"Baggage Claim" is a harmless romantic comedy that follows a familiar theme: a young woman just can't seem to find the right man. She sets out to find that true love while remaining oblivious to how the man of her dreams has always been in her life. If you can't spot this guy, you've never seen a Lifetime or Hallmark movie.
It's the kind of movie Katherine Heigl would have made, had her career not gone into a tailspin.
The woman in question is flight attendant Montana Moore (Paula Patton), a perpetual bridesmaid who finally sets a 30-day timetable to find a husband. Her friends at the airline suggest she take another look at boyfriends. When one of her old flames books a flight, she will make sure to be there to "accidentally" bump into them.
It doesn't take too many flights before it becomes painfully obvious there was a reason she dumped the guys the first time around.
This kind of movie depends on how much the audience is rooting for the woman to find a man. That's easy in "Baggage Claim" because Patton is so likable.
But the problem is that, just like in "27 Dresses," the Heigl movie with a similar theme, it's extremely difficult to believe someone like Patton would ever have a problem finding Mr. Right.
Because the script by director/writer David E. Talbert starts with a shaky premise, the journey has to be even more interesting. There are a few funny romantic moments, such as Taye Diggs playing a man with control issues and Trey Songz as a musician who's more hype than hip.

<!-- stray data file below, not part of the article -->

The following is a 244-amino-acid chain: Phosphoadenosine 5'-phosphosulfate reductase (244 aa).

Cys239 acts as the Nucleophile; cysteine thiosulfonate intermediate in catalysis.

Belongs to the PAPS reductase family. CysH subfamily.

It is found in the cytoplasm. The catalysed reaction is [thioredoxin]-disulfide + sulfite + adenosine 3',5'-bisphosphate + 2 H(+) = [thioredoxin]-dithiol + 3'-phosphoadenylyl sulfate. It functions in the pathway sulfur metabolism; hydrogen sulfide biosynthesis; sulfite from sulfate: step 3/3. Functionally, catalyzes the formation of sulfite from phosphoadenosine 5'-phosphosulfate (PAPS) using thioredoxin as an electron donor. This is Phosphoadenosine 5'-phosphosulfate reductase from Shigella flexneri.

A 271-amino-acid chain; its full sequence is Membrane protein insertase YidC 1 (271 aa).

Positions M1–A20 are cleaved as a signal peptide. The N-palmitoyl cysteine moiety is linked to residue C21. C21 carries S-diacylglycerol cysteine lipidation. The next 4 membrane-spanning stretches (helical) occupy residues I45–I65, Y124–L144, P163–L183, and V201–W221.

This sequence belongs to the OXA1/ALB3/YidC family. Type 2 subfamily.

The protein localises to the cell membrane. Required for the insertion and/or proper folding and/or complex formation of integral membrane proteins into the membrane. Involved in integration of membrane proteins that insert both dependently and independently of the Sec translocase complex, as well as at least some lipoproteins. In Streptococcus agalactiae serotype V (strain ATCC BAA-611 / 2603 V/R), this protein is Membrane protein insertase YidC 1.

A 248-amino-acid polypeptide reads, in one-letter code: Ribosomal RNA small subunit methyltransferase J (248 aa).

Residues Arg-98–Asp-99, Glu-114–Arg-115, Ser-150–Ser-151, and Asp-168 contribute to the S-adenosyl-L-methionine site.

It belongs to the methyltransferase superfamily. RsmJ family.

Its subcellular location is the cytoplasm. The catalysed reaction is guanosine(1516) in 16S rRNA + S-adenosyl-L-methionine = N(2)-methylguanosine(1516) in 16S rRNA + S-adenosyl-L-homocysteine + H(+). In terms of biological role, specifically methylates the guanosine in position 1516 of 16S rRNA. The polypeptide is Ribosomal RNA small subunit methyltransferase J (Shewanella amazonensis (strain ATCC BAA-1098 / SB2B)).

This journey through romance misery is stitched together by Montana running through airports, down streets and in hotels. The funniest parts of her journeys are the airport employees, particularly Affion Crockett as a zealous security guard. The entire film should have been set at the airport to give the supporting players more time.
"Baggage Claim" drifts from sitcom humor to three-tissue drama. Both could have used a little more grounding.
It would be easy to dismiss "Baggage Claim" for its retreaded theme, uneven script and forced acting efforts. Just like a blind date, you have to look past the flaws to find the heart. There's also a film-saving performance by Derek Luke as the guy next door.
There's no way you will fall in love with "Baggage Claim," but there's a good chance you'll like it.
"Baggage Claim," rated PG-13 for sexual content, language. Stars Paula Patton, Taye Diggs, Derek Luke, Djimon Hounsou, Trey Songz. Directed by David Talbert. Running time: 96 minutes. Grade: B-
TV and movie critic Rick Bentley can be reached at (559) 441-6355, firstname.lastname@example.org or @RickBentley1 on Twitter.